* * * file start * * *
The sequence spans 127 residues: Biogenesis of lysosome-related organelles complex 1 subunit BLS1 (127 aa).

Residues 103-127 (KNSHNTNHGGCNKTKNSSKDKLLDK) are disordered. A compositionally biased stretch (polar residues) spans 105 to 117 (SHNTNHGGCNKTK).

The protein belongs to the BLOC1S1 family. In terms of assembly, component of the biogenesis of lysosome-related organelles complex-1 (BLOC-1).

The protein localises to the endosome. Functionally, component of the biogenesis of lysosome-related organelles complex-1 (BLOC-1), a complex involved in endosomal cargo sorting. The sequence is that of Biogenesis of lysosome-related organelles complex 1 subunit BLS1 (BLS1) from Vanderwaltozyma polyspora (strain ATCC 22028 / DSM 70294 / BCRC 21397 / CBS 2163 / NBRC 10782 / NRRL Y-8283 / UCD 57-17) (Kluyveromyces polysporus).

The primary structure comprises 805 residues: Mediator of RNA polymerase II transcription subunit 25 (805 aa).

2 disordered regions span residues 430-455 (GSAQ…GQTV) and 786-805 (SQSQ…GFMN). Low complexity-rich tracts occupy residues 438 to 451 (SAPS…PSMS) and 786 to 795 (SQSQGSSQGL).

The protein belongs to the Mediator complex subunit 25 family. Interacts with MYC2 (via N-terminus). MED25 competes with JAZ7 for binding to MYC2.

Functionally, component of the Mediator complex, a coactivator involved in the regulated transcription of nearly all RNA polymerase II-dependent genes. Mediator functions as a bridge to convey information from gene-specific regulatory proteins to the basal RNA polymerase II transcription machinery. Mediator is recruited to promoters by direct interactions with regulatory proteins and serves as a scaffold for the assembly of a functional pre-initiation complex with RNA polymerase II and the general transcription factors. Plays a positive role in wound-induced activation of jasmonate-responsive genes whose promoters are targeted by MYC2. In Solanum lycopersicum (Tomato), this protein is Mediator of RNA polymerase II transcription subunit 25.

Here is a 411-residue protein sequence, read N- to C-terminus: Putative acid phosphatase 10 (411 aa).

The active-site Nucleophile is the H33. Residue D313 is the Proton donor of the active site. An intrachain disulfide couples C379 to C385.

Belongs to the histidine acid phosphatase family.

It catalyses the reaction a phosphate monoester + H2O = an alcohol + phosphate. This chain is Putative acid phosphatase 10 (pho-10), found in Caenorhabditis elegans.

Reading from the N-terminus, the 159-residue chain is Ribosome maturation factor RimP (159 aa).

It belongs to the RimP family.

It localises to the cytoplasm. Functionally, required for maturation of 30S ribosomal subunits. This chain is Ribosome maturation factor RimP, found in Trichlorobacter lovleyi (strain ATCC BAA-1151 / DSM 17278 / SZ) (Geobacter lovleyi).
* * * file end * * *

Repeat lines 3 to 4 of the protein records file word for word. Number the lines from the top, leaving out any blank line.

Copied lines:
The protein belongs to the BLOC1S1 family. In terms of assembly, component of the biogenesis of lysosome-related organelles complex-1 (BLOC-1).

The protein localises to the endosome. Functionally, component of the biogenesis of lysosome-related organelles complex-1 (BLOC-1), a complex involved in endosomal cargo sorting. The sequence is that of Biogenesis of lysosome-related organelles complex 1 subunit BLS1 (BLS1) from Vanderwaltozyma polyspora (strain ATCC 22028 / DSM 70294 / BCRC 21397 / CBS 2163 / NBRC 10782 / NRRL Y-8283 / UCD 57-17) (Kluyveromyces polysporus).